Background:: Diverse psychological factors are involved in the pathophysiology of stress. In order to devise effective intervention strategies, it is important to elucidate which factors play the most important role in the association between psychological stress and exacerbation of Crohn's disease (CD). We hypothesized that the association between perceived stress and exacerbation of CD would remain after removal of mood and anxiety components, which are largely involved in stress perception.
Methods:: In all, 468 adults with CD were recruited and followed in different hospitals and private practices of Switzerland for 18 months. At inclusion, patients completed the Perceived Stress Questionnaire and anxiety and depression were assessed using the Hospital Anxiety and Depression Scale. During the follow‐up, gastroenterologists assessed whether patients presented with a CD exacerbation. By means of binary logistic regression analysis, we estimated the factor by which one standard deviation of perceived stress would increase the odds of exacerbation of CD with and without controlling for anxiety and depression.
Results:: The odds of exacerbation of CD increased by 1.85 times (95% confidence interval 1.43–2.40, P < 0.001) for 1 standard deviation of perceived stress. After removing the anxiety and depression components, the residuals of perceived stress were no longer associated with exacerbation of CD.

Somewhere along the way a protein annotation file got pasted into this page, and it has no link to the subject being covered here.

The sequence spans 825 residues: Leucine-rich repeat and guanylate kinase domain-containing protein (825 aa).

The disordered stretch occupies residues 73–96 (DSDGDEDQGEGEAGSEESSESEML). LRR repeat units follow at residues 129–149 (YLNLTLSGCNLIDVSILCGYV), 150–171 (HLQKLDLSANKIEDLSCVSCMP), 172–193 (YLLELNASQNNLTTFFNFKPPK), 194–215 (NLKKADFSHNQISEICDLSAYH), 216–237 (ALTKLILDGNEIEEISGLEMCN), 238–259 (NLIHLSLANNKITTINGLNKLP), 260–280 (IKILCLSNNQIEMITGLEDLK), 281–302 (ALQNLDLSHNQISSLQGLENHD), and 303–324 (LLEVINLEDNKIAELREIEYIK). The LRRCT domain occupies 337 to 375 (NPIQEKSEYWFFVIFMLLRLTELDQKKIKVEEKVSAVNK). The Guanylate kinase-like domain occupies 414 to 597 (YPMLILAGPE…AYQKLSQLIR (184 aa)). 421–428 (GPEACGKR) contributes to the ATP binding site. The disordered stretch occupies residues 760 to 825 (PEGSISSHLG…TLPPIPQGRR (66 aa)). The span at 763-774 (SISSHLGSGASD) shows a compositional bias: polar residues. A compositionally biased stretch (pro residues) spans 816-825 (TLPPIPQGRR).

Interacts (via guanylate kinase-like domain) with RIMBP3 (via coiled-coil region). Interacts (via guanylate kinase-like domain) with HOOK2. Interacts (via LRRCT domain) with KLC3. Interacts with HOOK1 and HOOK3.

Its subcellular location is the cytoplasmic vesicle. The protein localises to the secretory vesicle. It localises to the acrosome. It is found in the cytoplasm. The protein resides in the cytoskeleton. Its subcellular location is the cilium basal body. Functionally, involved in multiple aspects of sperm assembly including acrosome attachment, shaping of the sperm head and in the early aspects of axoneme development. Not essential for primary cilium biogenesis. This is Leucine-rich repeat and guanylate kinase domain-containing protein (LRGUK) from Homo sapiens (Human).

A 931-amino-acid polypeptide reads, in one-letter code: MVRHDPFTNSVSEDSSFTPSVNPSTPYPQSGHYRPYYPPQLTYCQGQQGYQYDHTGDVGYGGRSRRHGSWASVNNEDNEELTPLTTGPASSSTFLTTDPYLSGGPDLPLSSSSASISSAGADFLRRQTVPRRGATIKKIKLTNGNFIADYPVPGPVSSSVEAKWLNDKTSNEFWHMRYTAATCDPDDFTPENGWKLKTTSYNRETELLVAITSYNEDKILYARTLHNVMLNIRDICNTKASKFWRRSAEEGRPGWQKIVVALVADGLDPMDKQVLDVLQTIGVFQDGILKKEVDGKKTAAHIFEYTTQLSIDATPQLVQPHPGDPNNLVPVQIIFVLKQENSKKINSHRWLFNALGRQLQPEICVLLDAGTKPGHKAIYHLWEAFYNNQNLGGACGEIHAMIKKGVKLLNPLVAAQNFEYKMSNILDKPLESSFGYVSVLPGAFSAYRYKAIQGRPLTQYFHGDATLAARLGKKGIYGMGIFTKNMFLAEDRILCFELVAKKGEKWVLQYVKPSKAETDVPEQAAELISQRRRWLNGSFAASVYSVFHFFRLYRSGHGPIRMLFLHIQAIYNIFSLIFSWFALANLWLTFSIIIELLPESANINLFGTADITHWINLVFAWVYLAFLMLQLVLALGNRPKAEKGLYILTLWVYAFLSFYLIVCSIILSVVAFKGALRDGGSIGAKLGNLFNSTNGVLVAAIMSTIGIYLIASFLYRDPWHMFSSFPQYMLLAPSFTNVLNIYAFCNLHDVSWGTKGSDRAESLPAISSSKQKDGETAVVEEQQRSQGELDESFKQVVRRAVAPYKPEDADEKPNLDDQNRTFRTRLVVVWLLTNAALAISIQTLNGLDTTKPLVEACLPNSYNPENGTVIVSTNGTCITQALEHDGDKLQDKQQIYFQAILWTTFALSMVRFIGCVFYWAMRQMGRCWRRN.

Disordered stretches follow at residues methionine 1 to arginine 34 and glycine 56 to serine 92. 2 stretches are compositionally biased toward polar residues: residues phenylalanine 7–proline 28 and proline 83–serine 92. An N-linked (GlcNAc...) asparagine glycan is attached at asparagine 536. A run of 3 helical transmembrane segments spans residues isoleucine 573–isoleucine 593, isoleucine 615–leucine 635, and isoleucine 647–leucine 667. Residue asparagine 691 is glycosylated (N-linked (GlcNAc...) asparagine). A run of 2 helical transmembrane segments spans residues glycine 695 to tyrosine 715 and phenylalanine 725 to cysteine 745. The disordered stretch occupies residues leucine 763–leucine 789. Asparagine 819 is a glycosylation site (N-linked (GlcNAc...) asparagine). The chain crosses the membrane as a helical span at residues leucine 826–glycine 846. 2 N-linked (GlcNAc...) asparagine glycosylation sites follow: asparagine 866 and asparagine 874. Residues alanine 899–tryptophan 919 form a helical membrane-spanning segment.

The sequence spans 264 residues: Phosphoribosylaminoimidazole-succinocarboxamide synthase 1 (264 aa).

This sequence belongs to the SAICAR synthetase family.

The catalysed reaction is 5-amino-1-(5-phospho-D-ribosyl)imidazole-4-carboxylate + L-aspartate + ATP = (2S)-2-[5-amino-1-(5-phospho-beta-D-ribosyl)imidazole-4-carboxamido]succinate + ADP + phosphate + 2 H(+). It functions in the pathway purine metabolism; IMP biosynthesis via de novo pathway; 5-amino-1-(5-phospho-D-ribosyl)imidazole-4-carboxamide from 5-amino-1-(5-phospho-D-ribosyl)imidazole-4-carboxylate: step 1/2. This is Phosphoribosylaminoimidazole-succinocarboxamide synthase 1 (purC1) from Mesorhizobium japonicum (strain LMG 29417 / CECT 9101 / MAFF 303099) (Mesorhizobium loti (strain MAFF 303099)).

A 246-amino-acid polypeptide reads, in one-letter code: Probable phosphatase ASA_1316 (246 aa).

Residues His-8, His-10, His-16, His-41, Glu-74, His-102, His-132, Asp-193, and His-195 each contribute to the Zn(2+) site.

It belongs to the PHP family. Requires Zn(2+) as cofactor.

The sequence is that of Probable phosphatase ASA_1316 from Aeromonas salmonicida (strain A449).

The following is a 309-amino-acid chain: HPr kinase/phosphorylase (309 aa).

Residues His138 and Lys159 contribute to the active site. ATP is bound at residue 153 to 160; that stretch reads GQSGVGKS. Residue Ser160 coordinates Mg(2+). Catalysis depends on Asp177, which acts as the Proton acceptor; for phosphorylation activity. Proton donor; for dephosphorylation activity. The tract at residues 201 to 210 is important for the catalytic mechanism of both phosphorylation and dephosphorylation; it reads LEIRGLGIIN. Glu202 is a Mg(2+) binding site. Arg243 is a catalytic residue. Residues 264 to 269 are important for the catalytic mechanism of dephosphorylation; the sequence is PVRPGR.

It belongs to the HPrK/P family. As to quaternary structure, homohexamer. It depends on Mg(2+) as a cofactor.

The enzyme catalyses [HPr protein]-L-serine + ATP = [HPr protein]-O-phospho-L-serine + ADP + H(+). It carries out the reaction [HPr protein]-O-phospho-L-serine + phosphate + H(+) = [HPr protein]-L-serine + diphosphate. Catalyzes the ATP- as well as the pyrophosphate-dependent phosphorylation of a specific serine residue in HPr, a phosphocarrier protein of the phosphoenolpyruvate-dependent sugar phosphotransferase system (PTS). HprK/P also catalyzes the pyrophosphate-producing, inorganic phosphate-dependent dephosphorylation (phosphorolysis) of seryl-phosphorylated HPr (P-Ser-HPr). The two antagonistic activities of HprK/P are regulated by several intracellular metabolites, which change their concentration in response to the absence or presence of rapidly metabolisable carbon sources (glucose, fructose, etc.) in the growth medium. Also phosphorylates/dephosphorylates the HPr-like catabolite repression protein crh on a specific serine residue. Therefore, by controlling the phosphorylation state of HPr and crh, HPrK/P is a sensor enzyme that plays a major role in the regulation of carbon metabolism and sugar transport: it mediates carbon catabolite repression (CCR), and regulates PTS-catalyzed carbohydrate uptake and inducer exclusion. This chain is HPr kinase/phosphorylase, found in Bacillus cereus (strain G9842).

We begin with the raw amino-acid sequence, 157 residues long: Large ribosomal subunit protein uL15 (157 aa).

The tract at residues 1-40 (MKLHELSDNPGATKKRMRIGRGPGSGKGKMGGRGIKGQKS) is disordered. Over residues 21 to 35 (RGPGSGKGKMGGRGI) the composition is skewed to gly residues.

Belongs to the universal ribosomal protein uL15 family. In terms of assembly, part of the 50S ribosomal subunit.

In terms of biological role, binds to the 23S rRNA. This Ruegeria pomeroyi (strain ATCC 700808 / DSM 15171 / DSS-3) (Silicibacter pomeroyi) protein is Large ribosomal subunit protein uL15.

Conclusions:: The association between perceived stress and exacerbation of CD was fully attributable to the mood components, specifically anxiety and depression. Future interventional studies should evaluate the treatment of anxiety and depression as a strategy for potential prevention of CD exacerbations. (Inflamm Bowel Dis 2011;)
1Department of General Internal Medicine, Division of Psychosomatic Medicine, Inselspital, Bern University Hospital, Bern, Switzerland
2Farncombe Family Institute of Digestive Health Research, McMaster University, Hamilton, Ontario, Canada
3Healthcare Evaluation Unit, Institute of Social & Preventive Medicine (IUMSP), Centre Hospitalier Universitaire Vaudois and University of Lausanne, Lausanne, Switzerland
*Reprints: Professor of Medicine, Department of General Internal Medicine, Division of Psychosomatic Medicine, Inselspital, Bern University Hospital, Freiburgstrasse, CH‐3010 Bern, Switzerland
Received 18 November 2010; Accepted 5 December 2010
Published online 1 February 2011 in Wiley Online Library (wileyonlinelibrary.com).
Supported by grant 33CSCO‐108792 from the Swiss National Science Foundation (to R.v.K., S.B.) (mental health core project of the Swiss inflammatory bowel disease cohort study).